DYNAMIC AFRICA

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Posts tagged "transatlantic slave trade"

wrivol:

“Congo Square is in the vicinity of a spot which the Houma Indians used before the arrival of the French for celebrating their annual corn harvest and was considered sacred ground. The gathering of enslaved African vendors in Congo Square originate as early as the 1740’s during Louisiana’s French Colonial period and continued during the Spanish Colonial era as one of the city’s public markets.

By 1803, Congo Square has become famous for the gathering of enslaved Africans and free people of color who drummed, danced, sang and traded on Sunday afternoons. By 1819, these gatherings numbered as many as 500 to 600 people.

Among the famous dances were the Bamboula, the Calinda and the Congo. These African cultural expressions gradually developed into Mardi Indian traditions, the 2nd line, and eventually New Orleans Jazz and Rhythm and Blues.”

yourhue:

Afro-Cubans and Sierra Leoneans bridge the gap in documentary, They Are We

Can a family separated for 170 years by the transatlantic slave trade sing and dance its way back together again? THEY ARE WE tells a story of survival against the odds, and how determination and shared humanity can triumph over the bleakest of histories.

#towatch

(via blackfilm)

Richard and John Lander visit the King of Badagry, Nigeria, circa 1830-31.

The two men, brothers and British explorers from Truro in Cornwall, England, had been sent by the British government to explore the length and course of the Niger River and map it. They published their results in a “Journal of an Expedition to Explore the Course and Termination of the Niger”, in 1832.

Note the European arms in the King’s place.

Not sure who the King of Badagry was at this time but you can read more about Badagry, a coastal town in southwestern Nigeria that served as a port during the Trans-Atlantic Slave Trade where many of the kidnapped and enslaved peoples were transported to Brasil.

Nigeria’s first Christian mission is located in Badagry.

White American Writer Joe Mozingo Traces, Discovers & Chronicles His African Ancestry

"I always had kind of a longing to understand the history of the place I lived in, and I think that kind of came from the fact that I had no family history that I knew of. … Then when people started asking me my name … I kept wondering, how is it that we don’t actually know where this name came from?"
"I met a professor, who was Sherrie Mazingo, and she was black, and she had done a lot more research than I had on our genealogy, and had been to a family reunion in North Carolina. [She] came back with the news that the name was African, and that we all descended from the same person, and he was, in her words, a ‘Bantu warrior.’ My uncle, out of nowhere, said we did in fact come from Virginia, where this slave had landed."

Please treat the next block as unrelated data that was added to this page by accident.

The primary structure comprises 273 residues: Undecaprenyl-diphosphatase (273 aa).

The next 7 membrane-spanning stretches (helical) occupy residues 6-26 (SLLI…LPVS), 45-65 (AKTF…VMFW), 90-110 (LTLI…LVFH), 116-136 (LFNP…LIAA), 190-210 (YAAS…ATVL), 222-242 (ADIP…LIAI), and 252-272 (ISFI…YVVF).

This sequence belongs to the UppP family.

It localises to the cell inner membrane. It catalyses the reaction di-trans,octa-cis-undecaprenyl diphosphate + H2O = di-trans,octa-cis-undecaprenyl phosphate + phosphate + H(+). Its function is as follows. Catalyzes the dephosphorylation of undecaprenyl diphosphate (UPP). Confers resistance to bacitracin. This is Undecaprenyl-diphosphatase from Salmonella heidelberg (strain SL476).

"There was the period in Virginia, that I had never known about, where free blacks and poor whites were mixing and even getting married."
"We think he landed when he was about 11 years old, near Jamestown, and basically when these Africans arrived, you know they figured they wouldn’t live more than a couple of years — there was no reason to have a lifelong slave — so they treated them as indentured servants.

"Edward appears to have had a contract with his master to work a certain amount of time."
"There was this brief period when Edward did well, and then the rich classes really wanted to put the squeeze on the poor to create this system of slavery, which really marginalized the poor whites and the free people of color. Their fates went downhill really fast; they were suddenly out of money. One of them even re-indentured himself to pay off some debt.
"They basically started leaving the area, and that was the time they could reinvent themselves. Those that were light-skinned enough could say they were white, and wherever they landed they came up with a new myth. You know, people said they were French Huguenots, Portuguese — anything but African."

(cont. reading)

White American Writer Joe Mozingo Traces, Discovers & Chronicles His African Ancestry